The Food Supplement That Turns Off Cravings For High Calorie Foods

Food supplement reduces cravings for high calorie foods such as pizza, chocolate and cake.

Inulin-propionate ester is a new supplement developed by scientists in the UK which can help to turn off food cravings.

This type of fibre depends on a molecule produced by gut bacteria which signals the brain to lessen hunger.

Previous studies show that inulin — a type of fibre — can reduce appetite by causing gut bacteria to release a compound called propionate.

Now, the new formula inulin-propionate ester, when compared to inulin alone, has been found to release much higher amounts of propionate in the gut and so have a bigger effect on appetite and weight loss.

To see the effect of this supplement on the brain and feeling full, participants had an MRI scan after drinking a  milkshake contained inulin-propionate ester.

The volunteers  had to look at pictures of low or high calorie foods such as fish, vegetables, salads, pizza, cake and chocolate.

Their brain scans showed that when participants looking at the high calorie food pictures, there was activity in parts of the brain related to rewards.


These areas are in the centre of the brain and they are associated with motivation and cravings for food.

The volunteers also rated the high calorie foods as less appealing than the other types of foods.

In the second test, a bowl of pasta with tomato sauce were given to these participants.

Those who unknowingly drank the milkshake contained inulin-propionate ester ate 10 per cent less pasta compared to the subjects who took only inulin alone in the milkshake..

Overall, daily supplementation of inulin-propionate ester to the diet of the overweight volunteers lead to less weight gain than those who took only inulin with their meals.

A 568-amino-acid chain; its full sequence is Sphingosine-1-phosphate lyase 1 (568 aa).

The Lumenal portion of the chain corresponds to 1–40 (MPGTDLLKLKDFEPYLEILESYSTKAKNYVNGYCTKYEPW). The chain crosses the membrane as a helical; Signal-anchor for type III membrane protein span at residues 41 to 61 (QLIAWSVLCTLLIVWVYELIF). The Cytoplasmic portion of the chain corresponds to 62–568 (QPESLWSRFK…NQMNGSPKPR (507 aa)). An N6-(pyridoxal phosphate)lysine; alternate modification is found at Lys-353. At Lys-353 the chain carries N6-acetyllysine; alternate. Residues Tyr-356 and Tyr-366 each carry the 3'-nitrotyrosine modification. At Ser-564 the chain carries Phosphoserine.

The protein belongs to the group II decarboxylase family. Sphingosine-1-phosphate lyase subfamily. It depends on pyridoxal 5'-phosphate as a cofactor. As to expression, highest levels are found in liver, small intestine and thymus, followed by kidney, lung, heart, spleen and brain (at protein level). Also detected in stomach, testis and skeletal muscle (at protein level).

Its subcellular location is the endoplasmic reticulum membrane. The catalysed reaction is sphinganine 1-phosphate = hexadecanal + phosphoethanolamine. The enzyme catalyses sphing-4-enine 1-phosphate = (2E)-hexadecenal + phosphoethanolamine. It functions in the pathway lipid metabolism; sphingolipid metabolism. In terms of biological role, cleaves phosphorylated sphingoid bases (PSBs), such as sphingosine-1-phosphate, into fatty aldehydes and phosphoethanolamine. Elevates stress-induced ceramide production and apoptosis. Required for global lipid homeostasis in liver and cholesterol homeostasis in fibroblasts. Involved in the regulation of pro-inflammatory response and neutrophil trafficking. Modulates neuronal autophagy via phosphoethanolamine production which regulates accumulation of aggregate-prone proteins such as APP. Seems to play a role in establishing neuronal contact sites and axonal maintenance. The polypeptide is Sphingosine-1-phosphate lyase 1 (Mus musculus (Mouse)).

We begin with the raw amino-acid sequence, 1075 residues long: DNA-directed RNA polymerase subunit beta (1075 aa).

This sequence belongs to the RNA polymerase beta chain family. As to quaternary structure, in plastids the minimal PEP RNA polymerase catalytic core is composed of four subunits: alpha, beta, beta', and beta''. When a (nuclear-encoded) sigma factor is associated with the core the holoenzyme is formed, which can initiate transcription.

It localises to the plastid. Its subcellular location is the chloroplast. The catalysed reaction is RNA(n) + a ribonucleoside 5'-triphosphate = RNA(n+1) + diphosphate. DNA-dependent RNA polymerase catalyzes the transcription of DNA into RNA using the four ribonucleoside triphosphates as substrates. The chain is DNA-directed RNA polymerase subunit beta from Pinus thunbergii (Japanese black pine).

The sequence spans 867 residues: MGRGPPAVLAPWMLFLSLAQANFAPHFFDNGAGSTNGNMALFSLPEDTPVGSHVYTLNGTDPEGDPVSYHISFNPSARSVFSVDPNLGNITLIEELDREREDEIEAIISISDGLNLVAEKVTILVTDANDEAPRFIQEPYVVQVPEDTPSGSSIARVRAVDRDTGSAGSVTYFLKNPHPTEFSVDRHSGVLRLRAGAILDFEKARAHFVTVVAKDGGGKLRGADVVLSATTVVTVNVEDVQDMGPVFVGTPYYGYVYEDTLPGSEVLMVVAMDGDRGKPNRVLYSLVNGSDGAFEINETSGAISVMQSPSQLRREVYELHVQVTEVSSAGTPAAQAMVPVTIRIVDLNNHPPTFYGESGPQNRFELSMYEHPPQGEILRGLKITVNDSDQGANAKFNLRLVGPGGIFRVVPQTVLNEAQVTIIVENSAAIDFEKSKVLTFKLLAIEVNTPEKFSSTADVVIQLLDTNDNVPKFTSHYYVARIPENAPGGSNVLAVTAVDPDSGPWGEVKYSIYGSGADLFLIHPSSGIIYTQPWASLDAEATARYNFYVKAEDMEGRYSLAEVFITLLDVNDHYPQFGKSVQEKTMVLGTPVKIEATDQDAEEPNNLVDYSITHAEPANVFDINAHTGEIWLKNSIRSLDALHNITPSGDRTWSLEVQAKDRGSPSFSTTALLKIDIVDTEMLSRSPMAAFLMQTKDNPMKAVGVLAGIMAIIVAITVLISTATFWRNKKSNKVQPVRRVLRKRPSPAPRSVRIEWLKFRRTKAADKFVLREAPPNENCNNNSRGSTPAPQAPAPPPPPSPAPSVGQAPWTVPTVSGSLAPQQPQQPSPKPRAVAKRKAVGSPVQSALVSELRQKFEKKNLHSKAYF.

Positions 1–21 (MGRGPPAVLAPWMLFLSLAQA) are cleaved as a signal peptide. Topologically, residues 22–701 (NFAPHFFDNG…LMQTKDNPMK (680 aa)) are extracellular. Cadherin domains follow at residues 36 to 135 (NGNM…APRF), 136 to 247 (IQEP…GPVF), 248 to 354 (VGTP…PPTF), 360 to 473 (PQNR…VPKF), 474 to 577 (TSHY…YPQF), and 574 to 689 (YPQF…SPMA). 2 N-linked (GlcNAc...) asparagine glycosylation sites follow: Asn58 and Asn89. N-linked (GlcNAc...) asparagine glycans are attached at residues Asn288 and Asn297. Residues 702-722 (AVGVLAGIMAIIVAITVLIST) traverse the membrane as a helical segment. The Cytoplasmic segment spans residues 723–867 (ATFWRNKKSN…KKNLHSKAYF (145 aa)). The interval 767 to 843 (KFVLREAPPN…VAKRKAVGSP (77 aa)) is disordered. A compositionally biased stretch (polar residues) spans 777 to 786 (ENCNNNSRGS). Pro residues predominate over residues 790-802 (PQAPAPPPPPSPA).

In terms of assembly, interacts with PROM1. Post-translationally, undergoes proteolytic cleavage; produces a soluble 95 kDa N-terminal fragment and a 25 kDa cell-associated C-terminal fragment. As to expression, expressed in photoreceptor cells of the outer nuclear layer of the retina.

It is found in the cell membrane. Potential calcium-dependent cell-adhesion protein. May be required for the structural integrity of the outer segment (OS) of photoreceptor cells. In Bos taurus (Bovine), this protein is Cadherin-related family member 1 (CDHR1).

Professor Gary Frost, senior author of the study, says:

 “Our previous findings showed that people who ate this ingredient gained less weight — but we did not know why.

This study is filling in a missing bit of the jigsaw — and shows that this supplement can decrease activity in brain areas associated with food reward at the same time as reducing the amount of food they eat.”

To produce similar propionate in the body we need to eat 60g fibre per day which would be difficult.

Professor Frost explains:

“The amount of inulin-propionate ester used in this study was 10g — which previous studies show increases propionate production by 2.5 times.

To get the same increase from fibre alone, we would need to eat around 60g a day.

At the moment, the UK average is 15g.”

Dr Claire Byrne, the first author of this study, suggests that adding the inulin-propionate ester as a food ingredient can be beneficial:

“If we add this to foods it could reduce the urge to consume high calorie foods.”

This study was published in American Journal of Clinical Nutrition (Byrne et al., 2016).

Inulin powder image from Shutterstock